law is no law at all.’… A just law is a man-made code that squares with the moral law or the law of God. An
unjust law is a code that is out of harmony with the moral law.”
Some unjust laws impose such injustices on individuals and organizations that disobeying the laws may be
justified. Every effort must be made to repeal them. When fundamental human goods, such as the right of
conscience, are at stake, we may need to witness to the truth by resisting the law and incurring its penalties.
The church does not ask for special treatment, simply the rights of religious freedom for all citizens. Rev.
King also explained that the church is neither the master nor the servant of the state, but its conscience,
guide, and critic.
Catholics and many other Americans have strongly criticized the recent Department of Health and Human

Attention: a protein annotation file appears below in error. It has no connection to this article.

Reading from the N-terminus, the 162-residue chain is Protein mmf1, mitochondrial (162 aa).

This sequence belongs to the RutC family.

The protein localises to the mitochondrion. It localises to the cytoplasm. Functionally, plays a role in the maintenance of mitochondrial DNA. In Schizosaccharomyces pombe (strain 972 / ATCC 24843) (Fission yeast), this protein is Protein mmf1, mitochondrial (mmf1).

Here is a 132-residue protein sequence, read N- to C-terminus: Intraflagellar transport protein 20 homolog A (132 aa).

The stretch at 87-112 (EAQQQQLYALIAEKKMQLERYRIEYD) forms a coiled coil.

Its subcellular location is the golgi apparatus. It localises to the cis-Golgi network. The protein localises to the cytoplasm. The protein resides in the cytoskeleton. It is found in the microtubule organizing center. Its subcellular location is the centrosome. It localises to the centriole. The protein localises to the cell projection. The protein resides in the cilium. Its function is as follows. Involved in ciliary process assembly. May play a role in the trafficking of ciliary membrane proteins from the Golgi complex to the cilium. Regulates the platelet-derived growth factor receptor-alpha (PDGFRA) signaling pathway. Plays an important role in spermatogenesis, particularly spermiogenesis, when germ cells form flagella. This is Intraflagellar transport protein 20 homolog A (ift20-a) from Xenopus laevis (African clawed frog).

Services (HHS) mandate requiring almost all private health plans to cover contraception, sterilization and
abortion-inducing drugs. For the first time in our history, the federal government will force religious
institutions to fund and facilitate coverage of a drug or procedure contrary to their moral teaching, and
purport to define which religious institutions are “religious enough” to merit an exemption. This is a matter
of whether religious people and institutions may be forced by the government to provide such coverage
even when it violates our consciences.
What we ask is nothing more than the right to follow our consciences as we live out our teaching. This right
is not only about our ability to go to Mass on Sunday or pray the Rosary at home. It is about whether we can